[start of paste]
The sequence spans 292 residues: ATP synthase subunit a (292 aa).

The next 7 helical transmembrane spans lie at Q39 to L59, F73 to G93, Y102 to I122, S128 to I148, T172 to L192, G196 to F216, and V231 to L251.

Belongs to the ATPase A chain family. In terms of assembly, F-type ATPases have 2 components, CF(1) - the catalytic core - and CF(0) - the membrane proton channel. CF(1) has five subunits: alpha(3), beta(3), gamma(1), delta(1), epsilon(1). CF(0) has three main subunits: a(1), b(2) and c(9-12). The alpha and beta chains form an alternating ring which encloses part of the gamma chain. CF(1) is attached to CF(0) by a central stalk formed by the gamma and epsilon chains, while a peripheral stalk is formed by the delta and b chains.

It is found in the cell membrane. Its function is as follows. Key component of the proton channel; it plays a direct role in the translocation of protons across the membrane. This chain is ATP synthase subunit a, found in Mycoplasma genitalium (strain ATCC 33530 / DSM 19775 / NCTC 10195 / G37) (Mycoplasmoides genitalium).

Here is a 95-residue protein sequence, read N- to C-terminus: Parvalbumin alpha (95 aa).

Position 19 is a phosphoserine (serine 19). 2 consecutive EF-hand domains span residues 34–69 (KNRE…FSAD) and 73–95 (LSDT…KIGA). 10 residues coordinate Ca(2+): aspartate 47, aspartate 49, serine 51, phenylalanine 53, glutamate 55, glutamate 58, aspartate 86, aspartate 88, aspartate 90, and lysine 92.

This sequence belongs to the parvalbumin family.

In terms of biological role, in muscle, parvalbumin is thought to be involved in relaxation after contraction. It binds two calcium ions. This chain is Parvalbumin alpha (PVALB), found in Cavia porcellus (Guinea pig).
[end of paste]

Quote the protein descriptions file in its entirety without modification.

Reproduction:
The sequence spans 292 residues: ATP synthase subunit a (292 aa).

The next 7 helical transmembrane spans lie at Q39 to L59, F73 to G93, Y102 to I122, S128 to I148, T172 to L192, G196 to F216, and V231 to L251.

Belongs to the ATPase A chain family. In terms of assembly, F-type ATPases have 2 components, CF(1) - the catalytic core - and CF(0) - the membrane proton channel. CF(1) has five subunits: alpha(3), beta(3), gamma(1), delta(1), epsilon(1). CF(0) has three main subunits: a(1), b(2) and c(9-12). The alpha and beta chains form an alternating ring which encloses part of the gamma chain. CF(1) is attached to CF(0) by a central stalk formed by the gamma and epsilon chains, while a peripheral stalk is formed by the delta and b chains.

It is found in the cell membrane. Its function is as follows. Key component of the proton channel; it plays a direct role in the translocation of protons across the membrane. This chain is ATP synthase subunit a, found in Mycoplasma genitalium (strain ATCC 33530 / DSM 19775 / NCTC 10195 / G37) (Mycoplasmoides genitalium).

Here is a 95-residue protein sequence, read N- to C-terminus: Parvalbumin alpha (95 aa).

Position 19 is a phosphoserine (serine 19). 2 consecutive EF-hand domains span residues 34–69 (KNRE…FSAD) and 73–95 (LSDT…KIGA). 10 residues coordinate Ca(2+): aspartate 47, aspartate 49, serine 51, phenylalanine 53, glutamate 55, glutamate 58, aspartate 86, aspartate 88, aspartate 90, and lysine 92.

This sequence belongs to the parvalbumin family.

In terms of biological role, in muscle, parvalbumin is thought to be involved in relaxation after contraction. It binds two calcium ions. This chain is Parvalbumin alpha (PVALB), found in Cavia porcellus (Guinea pig).